Last weekend I’ve watched the free introduction on Redux and I think I got it. Redux has:

  • app state — a JS object that represents the source of truth;
  • reducers — JS functions that transform the state;
  • actions — JS objects that are passed to the reducers¹;
  • stores — they aggregate the first two, and also offer means to announce state changes to the view;
  • view — the code that can display the app state to the user.

The state can only be changed by dispatching actions to the store, probably by some UI events but can be any other source. The action mention a specific transformation which is carried on by the reducers. Then views can subscribe to changes on the store and render. It’s not concerned how the data initially gets into the “app”, nor how is it displayed.

It tries to encapsulate all the code that changes the app state, and that organization sounds similar to back-end + front-end at a larger scale in a web app:

  • app data that lives in a DB (state);
  • data can only be changed by the server code (reducers);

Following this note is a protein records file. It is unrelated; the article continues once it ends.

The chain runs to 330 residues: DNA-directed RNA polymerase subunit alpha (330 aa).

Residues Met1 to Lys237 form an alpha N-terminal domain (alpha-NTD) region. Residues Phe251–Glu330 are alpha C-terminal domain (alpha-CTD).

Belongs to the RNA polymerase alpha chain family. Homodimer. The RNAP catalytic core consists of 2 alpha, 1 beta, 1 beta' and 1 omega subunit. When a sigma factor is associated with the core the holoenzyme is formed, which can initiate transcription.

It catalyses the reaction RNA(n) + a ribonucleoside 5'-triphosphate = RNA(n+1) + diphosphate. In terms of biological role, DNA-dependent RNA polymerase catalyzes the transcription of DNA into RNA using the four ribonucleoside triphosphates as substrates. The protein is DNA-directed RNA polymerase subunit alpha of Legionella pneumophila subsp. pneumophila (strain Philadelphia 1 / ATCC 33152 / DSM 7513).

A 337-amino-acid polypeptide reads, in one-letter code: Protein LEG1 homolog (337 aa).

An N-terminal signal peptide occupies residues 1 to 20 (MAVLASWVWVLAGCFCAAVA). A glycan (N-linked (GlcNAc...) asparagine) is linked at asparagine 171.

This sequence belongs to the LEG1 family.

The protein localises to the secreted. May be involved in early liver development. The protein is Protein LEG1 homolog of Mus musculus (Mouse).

• data is displayed by the front-end (view);
  • front-end sends HTTP requests that describe how to change the data (actions);
  • app server execute the code (store);

The good part about Redux is that the overall idea is quite familiar, it’s only at a smaller scale, in the browser.

One other thing that I liked about it is how non-magical it is: it’s all pure JS code that is quite realistic to understand. I like that. Maybe it’s subjective, but this gives me some kind of peace of mind.

One other collateral benefit to me personally it that it clarified a bit more Elm’s approach to app structure. 8-)

There is one thing that didn’t quite settle in my mind about Redux, though. By trying to be The Authority® on state change, it also hiders cohesion: now the knowledge about data structures are spread apart between the reducers and the view, and it’s up to the programmer to keep them in sync.

Maybe that’s how it’s meant to be² and I have to just deal with it. Maybe. I just prefer cohesion lately.

I tend to get more defensive lately in my code, and there was a thing in Redux that rang a bell to me: the reducer ignores unknown actions. I’m not sure what is the reason for that, but I think I would have preferred to throw an error.

There are a couple more things in that video course, but I’m going to leave them out for now because I haven’t seen them used in the field.


¹ Conceptually they seem to be similar to the request objects in Uncle Bob Martin’s Clean Architecture.

² Maybe those are layers similar to the ones in MVC?